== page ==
The sun stays tucked in the clouds, but we eat, drink and enjoy each other’s company. Summer is just around the corner, and we have found the perfect way to welcome it.


The Resort

The Tides Inn is a less than four-hour drive from the Baltimore area and offers a wide range of activities for couples who want to get away for the weekend and for families who want to get outdoors and get on the water. I would recommend the Oyster Academy and regret not having enough time to kayak while I was there. It’s on my list for when I return. Another must: exploring more by bike.

The Eats

Chesapeake Restaurant — Plan for at least one dinner in the resort’s main restaurant, which has a beautiful view of Carters Creek, and opt for whatever the seafood special of the day is, soft shell or rockfish or other freshly caught delights.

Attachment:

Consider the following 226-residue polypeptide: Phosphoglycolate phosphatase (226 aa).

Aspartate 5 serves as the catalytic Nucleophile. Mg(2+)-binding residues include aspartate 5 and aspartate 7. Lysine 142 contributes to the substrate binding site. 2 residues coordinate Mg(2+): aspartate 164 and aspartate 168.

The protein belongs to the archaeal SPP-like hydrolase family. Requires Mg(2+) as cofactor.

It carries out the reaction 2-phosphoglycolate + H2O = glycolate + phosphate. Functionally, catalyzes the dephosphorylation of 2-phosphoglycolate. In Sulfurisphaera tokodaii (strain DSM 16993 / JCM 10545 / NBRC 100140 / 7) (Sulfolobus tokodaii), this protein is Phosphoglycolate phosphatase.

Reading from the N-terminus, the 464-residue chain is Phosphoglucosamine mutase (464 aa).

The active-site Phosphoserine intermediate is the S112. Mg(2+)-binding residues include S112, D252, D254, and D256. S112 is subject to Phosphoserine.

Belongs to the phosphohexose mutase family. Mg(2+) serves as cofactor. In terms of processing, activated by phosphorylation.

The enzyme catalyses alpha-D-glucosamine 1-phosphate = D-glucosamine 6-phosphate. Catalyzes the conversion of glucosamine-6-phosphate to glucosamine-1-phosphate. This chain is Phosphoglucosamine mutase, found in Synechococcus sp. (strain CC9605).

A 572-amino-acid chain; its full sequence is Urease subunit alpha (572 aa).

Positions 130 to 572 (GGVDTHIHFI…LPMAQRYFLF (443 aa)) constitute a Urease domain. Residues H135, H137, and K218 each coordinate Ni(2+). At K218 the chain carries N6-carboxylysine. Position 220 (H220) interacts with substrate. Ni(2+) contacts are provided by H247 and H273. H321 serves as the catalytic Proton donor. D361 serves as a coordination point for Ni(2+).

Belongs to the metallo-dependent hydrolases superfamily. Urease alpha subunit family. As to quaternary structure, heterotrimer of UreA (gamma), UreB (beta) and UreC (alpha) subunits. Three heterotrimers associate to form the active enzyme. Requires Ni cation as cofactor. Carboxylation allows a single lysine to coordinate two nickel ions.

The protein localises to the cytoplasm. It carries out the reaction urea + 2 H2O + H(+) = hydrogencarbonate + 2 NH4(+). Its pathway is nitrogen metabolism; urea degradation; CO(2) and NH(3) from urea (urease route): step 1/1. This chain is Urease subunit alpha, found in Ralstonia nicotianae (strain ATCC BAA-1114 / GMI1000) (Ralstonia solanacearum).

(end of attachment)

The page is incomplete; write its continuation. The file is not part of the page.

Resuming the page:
The Dog and Oyster Vineyard — This nearby vineyard has daily summer hours and is open on the weekends in the winter. Their five estate wines will sate a wide variety of palates, and bottles are reasonably priced at $40 or under. You can’t go wrong with any of the oyster offerings, but leave room for the key lime pie on a stick.

Merroir —Defined as a “tasting room,” this restaurant on the water in nearby Topping is owned by the Rappahannock Oyster Company, which has oyster bars as far as Los Angeles and as near as Washington, D.C. Follow the shell gravel trail to a waterfront picnic table for small plates of seafood cooked on an outdoor grill. The crab cake is delicious, even by this Marylander’s standards, and, of course, there are plenty of oysters.

The River
Visit Virginia’s River Realm website to find places to oyster, festivals to attend and heritage sites to tour, plus information about the area’s history and conservation efforts.